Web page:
How To Put Out A Campfire


Enjoy your backyard fire pit the right way with our expert guide and safety tips. From temperature management to water instructions, learn how to put out your fire quickly and safely.

Instructions for extinguishing a fire extinguisher

There’s not much better than sitting around a campfire at night. Whether you’re sitting around a pit in your backyard or camping out on the street, relaxing in front of a glowing ember on a chilly night is one of life’s purest pleasures.

Good flame management is not only important for your own safety, but also for the environment. With recent wildfire numbers in the US being higher than ever ( source ), we all have a responsibility to manage our well safely and efficiently.

Gas fire pits are easy thanks to their propane controls, but wood fire pits need to be approached more carefully. As with any fire management, you need to follow the right steps and precautions. Our guide will help you with this.

Using a combination of shovel and garden hose, we attempt to submerge the ash from the pit to cool and extinguish the deep embers. Let’s get to the guide.

How to put out a wood fire pit

Wood fire pit that burns with high flame temperatures

Materials needed

  • Large stick/shovel
  • garden pant
  • A big bucket of water
  • fire extinguisher
  • Heat resistant gloves

Step-by-step instructions

  • Burn the wood to ashes
  • Cool them by adding water.
  • Mix and cool the ash.
  • Continue to cool the wood.
  • When you’re done, throw the ashes into a metal bucket.

Burn the wood to ashes

When some people feel that a fire pit is no longer needed, they only think about putting it out immediately, forgetting that there are a few factors to consider before acting. You have to be patient enough to let the wood turn to ash. This makes the whole process easy for you. In some cases, the wood may not burn completely and you will have to use a stick to put out the fire. You have to be careful as you must not lose the remaining wood by hitting it on the hot ash. That doesn’t mean that if the ashes aren’t glowing, they’re out of heat. It can still suffocate.

Prepare water to extinguish the fire pit.

Once all the wood is burned, that doesn’t mean it’s now safe to pour water into the well. This could cause the hole to rupture. You can’t just pour the water in without tasting it. Pour some water as soon as you feel safe to do so you can start adding more water. If you hear cracking noises, don’t panic. That’s how it should be when some ashes still have fire. In this case, you need to pour water not only on the red ash. What gives you the assurance that there is no more fire is that there is no more sound being made. 

Use a long-handled shovel to stir

You have to mix the embers and the pieces of wood that are not completely burned with a stick or shovel. This is done to ensure that all the material in the pit is completely burned off.

Your ashes want them

It’s not a good idea to leave the ashes in the fire, even if there’s no fire left. Leaving ash inside will cause rust in the fire pit. Be sure to empty them.

Check your surroundings

Yes, you are sure that the ashes and the pieces of wood are no longer burning, but you must make sure that there is no fire near the well. There may be dry grass or bush around the area where the fire is. Make sure nothing is near a fire in this area. If you are unsure, you can still check the temperature inside and outside the fire pit. There should be no more heat in the vicinity.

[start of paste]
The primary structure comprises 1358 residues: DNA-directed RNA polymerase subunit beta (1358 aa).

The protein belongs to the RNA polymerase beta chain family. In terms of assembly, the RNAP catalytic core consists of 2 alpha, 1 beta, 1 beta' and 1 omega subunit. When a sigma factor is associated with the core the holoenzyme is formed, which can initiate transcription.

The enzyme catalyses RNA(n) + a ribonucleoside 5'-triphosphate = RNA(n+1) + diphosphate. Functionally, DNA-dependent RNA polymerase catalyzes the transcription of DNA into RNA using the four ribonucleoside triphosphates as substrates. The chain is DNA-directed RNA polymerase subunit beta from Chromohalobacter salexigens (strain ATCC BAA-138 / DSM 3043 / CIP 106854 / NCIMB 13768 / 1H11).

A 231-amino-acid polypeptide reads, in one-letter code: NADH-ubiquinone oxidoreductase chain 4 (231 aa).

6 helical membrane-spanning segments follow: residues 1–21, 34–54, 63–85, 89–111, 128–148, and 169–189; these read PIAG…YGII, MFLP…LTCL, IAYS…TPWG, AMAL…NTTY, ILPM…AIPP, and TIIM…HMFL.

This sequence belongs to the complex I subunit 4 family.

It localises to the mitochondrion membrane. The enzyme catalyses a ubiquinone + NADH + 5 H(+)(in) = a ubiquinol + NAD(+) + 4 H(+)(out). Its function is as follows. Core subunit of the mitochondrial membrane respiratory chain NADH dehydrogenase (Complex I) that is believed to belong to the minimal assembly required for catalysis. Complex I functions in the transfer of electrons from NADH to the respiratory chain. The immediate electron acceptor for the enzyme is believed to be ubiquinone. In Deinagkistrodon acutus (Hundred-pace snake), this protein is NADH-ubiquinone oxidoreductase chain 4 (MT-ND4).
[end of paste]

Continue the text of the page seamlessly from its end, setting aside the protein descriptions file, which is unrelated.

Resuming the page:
Safety instructions

You should consult your insurance company before using our fire pit. Using and opening your fire pit for your use may be a necessary condition of your police force. Just as you need to sit by the window on a bus and be able to save others in an emergency, you need to know how to put out the fire in your fireplace.

Move the furniture off the fire pit chairs to have two or ten feet of free space. Not only does this give you room to maneuver, but also that sparks or stray ash pose a fire hazard.

When using your fire pit, put on your safety gloves to be absolutely sure you don’t burn your fingers.

You need to put a protective screen in the backyard to keep sparks from escaping the fire pit and starting a fire outside the pit.

It is imperative to check the day’s weather before making the fire. A windy day can create a very dangerous scene. Ash and embers can fly out of the fireplace and fall to the ground.

YOU should be aware of certain outdoor fire restrictions that were in place at that particular time.

You need a necessary hose that is reliable and efficient as it can continuously save with water. A fire extinguisher is also a must when it comes to fighting a fire. Make sure you can master it. A class A fire extinguisher is what I recommend. It is very important to follow the instructions and regularly maintain your fire extinguisher.

Do not leave children alone near the campfire. Even if you are so sure that only ashes remain, do not let children die alone.

The surrounding area should be filled with dry grass and leaves as this can fuel a forest fire.

closeup of logs burning in flames campfires

The last word

Having a campfire while having fun with friends can be exciting and dangerous at the same time. You don’t have to overlook the thought of having enough knowledge about putting out fires in a fire pit. Random action can affect a person, if not everyone around them. Make sure the wood burns to ash. Patience is a requirement. Once it is safe to pour water, YOU can do so. Checking your surroundings is just as important as checking the well so you don’t notice the possibility of a fire. Temperature control is a must. You can use sand to put out a fire or extinguisher, but it won’t completely cool the ashes.

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